The third day of the retreat was quite a day. We had signed up for an expedition through Vallarta tours. After breakfast, we lined up at the hotel lobby and got onto a bus. Within a few minutes we had to be out only to be assigned a World War II relic of an ATV called Unimogs. These have extreme off-road capabilities and we soon found out. Our driver, Sese, was a master at creating thrills as he scurried along the poorly maintained roads. We had to sign a waiver after acknowledging that none of us had a back or a neck problem. The trip guide – Fernanda – joked that after the ride, we would definitely have these kind of problems! And indeed it was back-breaking as we went in and out of deep potholes and over stones and mud roads.
Our first stop was the city of San Jose. I was to find out many towns in the US starting with ‘San’ are all there somewhere in Mexico. The small town of San Jose is reminiscent of many of the towns back home in India, but definitely much cleaner than average. Our goal was to do some grocery shopping at the corner vegetable shop within a budget of 15 pesos while speaking only Spanish. I never got to remember what I needed to say so I happily delegated the task to the willing others. But we did get a lot of vegetables. For your information, about 20 pesos is 1 US dollar. The vegetables were definitely fresh and looked healthier than what you see in the huge convenient stores. Once done shopping, we stepped over to the other side of the street where tortillas were being made. Corn put into a machine that gets grounded and pressed to turn out as the Mexican equivalent of chapatis! If you are a vegetarian, you need to watch out. In Mexican food, chicken or beef broth is added to rice and tortillas, I guess to make it more manageable to cook or to infuse a healthier amount of protein – this is I am not sure why.
We then drove out of San Jose onto Sister Sala’s place. This is a farm-house replete with coconut, jack fruit, pineapple, banana and other trees. Our tour guide went over the various trees. It was then onto the competition. Here we were to make tortillas on a stone grinder which looked pretty much the same as the ones I was used to while growing up. We would grind rice to make flour for dosa or idlis. Here we were, about 4 decades later and 20,000 miles away and the world was the same! Our team, call Team Tacos (!), won the competition with Rama leading the way. The winner was whoever created the best tortilla flour that was well grounded i.e., less coarse.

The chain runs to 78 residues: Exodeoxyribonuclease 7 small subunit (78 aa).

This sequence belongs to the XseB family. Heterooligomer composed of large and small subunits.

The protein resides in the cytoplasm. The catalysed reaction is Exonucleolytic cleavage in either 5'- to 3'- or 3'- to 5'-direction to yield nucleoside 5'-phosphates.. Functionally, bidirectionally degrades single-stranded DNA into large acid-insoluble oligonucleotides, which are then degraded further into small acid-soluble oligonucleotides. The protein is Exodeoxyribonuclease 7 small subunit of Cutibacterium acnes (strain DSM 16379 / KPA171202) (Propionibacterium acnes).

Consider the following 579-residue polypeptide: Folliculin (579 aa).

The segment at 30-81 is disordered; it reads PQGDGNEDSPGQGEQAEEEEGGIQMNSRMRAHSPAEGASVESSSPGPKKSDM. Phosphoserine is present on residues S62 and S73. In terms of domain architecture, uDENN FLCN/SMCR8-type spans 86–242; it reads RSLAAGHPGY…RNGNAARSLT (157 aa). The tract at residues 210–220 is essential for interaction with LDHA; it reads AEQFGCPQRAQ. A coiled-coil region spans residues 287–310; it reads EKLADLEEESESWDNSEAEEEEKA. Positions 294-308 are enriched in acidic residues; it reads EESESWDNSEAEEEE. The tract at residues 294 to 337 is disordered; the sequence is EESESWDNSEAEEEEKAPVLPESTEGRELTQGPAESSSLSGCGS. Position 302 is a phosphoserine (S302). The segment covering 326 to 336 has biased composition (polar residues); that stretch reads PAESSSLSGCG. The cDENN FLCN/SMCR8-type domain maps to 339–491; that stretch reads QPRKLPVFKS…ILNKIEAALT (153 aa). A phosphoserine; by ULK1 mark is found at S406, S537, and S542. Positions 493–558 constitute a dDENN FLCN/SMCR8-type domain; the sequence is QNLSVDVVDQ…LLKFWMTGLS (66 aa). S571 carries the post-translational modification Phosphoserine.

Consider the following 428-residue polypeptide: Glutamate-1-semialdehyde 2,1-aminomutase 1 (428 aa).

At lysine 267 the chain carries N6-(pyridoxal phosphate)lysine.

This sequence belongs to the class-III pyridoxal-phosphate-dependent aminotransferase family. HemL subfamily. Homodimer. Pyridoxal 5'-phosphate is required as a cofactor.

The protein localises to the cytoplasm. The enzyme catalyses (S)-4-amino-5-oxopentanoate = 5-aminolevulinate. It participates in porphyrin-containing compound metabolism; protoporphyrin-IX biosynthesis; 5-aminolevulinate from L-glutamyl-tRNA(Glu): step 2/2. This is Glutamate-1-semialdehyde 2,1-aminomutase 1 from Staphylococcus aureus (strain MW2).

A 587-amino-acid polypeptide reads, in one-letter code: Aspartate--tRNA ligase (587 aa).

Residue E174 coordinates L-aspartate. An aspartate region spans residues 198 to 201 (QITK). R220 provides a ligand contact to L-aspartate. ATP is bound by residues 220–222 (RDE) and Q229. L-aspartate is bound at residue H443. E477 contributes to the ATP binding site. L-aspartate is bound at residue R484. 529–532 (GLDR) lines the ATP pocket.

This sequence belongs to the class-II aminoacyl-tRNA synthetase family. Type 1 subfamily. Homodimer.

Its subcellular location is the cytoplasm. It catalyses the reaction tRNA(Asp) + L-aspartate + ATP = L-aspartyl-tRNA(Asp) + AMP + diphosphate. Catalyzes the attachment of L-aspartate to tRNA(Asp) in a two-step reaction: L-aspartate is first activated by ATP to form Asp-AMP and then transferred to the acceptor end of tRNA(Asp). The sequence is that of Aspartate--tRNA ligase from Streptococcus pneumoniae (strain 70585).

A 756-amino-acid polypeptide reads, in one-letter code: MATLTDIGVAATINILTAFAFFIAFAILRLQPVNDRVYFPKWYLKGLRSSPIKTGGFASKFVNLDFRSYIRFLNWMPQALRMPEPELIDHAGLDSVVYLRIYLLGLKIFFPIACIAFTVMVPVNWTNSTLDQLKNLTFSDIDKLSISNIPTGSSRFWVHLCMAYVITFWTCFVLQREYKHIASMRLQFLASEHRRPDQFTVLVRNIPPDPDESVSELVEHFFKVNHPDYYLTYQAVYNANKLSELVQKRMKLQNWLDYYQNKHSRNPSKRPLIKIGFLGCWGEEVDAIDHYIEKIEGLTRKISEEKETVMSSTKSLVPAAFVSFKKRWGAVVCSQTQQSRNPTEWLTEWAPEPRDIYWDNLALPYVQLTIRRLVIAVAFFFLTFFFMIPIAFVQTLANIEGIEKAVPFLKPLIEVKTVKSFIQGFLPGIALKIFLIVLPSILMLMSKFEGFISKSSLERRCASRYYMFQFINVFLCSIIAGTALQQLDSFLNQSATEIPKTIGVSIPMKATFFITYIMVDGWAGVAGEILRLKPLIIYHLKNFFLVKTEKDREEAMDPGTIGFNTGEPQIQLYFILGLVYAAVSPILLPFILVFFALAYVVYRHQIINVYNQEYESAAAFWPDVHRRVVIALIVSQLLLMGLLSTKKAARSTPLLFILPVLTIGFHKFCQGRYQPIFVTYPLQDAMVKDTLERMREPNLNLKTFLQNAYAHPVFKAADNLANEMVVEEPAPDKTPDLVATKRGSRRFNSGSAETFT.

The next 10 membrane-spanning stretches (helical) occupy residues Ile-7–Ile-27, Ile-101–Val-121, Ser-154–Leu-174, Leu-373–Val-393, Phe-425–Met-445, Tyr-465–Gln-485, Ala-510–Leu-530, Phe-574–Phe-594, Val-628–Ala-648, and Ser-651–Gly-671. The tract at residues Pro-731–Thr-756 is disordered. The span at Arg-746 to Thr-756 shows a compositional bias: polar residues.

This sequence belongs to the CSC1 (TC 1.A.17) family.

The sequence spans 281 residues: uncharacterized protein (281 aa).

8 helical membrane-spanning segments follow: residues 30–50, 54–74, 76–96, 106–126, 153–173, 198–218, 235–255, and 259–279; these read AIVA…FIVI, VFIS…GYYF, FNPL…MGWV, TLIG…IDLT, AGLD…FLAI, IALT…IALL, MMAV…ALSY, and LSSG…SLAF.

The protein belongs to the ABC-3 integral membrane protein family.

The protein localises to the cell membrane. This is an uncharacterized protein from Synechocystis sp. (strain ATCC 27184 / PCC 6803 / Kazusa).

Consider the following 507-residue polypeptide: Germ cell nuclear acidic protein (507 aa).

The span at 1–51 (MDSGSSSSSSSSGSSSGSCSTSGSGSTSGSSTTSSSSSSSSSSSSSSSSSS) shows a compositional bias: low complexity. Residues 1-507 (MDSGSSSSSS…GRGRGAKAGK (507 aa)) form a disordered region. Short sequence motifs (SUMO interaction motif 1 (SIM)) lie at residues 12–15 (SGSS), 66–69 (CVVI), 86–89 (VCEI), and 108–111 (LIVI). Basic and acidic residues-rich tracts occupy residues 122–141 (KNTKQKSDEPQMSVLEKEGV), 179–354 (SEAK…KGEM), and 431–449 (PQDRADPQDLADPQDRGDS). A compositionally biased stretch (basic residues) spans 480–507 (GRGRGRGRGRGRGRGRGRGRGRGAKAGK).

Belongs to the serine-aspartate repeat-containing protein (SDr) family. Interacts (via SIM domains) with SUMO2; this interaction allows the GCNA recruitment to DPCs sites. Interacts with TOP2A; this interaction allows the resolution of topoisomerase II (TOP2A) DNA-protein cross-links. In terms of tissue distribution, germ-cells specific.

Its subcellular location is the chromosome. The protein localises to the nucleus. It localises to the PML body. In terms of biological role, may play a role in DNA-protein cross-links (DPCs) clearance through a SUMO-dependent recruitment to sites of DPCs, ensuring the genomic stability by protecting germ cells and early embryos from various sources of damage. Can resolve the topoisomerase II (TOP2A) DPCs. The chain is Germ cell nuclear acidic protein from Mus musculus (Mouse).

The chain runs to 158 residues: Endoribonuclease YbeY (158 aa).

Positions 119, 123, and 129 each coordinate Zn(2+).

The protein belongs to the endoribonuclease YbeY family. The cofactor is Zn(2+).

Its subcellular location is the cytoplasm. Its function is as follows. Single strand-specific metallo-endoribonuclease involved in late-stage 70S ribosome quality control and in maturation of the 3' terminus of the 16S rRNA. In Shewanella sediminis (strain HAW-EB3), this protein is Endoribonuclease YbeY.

At the other end of the shade, we could see Sister Sala baking hot tortillas off the pan. One of the farm helpers had chopped the vegetables we had
bought into a fine mince and created a salsa. There are three different types of salsas, avocado being one of them. Adding the vegetables and the salsa onto the tortillas made for a good morning snack. It is interesting how the locals have access to good, nature-friendly food and we city dwellers end up spending hundreds of dollars on bad, stale, greasy, totally unhealthy food and praise them all the way. Corn flour and vegetables, mixed with black bean salad makes up a good part of one’s daily nutrient supply with little or not fat.
The road into the farm was rough. Seated on either side of the unimog, we were to duck all the way down to avoid trees and splashing water. The guide would call out ‘Tacos!’ for our team to duck and for the other team on the vehicle, it was another similar word. We took a 40 minute walk through the hot, Mexican hills running across many variety of plants and trees. Many of these are a storehouse for water for those animals and people wanting it in the midst of nowhere. One of the trees was just very cool to touch. We came across
a big termite development only to be told that their homes are edible for a high protein content. No need to clean them or add anything else – such was the tip! Poison ivy was everywhere and we were adequately cautioned. At the end of the hike, the wet, cool towel made a difference in wiping off the sweat. These tour organizers really did a great job; no doubt, they should have cost a bunch.
It was nearing lunch time and we would get that at our next stop – on a lovely beach. The water was so pristine blue that it could have been some imaginary place. The beach house was a sight. Apparently the owners visit this place about four times a year; rest of the time it is rented out for those lucky enough to afford it. Seated under the shade of over 20 coconut trees, we had a sumptuous lunch starting with the delectable hibiscus water. I drank about three glass of it loaded with melon pieces. This was the best part of lunch to me. Bean salad, specially made chicken broth free rice, salsa, grilled vegetables and rice pudding made it all up. Those into alcohol made merry. It is beer-time anytime of the day there! A few of us burnt up the food playing ball while we strolled by the beach. The sand was burning hot and I couldn’t stand there for 30 seconds. So I threw off my shoes and ran the 50 yards to the water. We were at this place just before peak summer else it would have been less enjoyable. At the end of the tour it had been another 10K plus day for us, all the reason I added an ice cream to the list of deserts over the past few days! Not good, right? Now, I have to walk it off having evened out.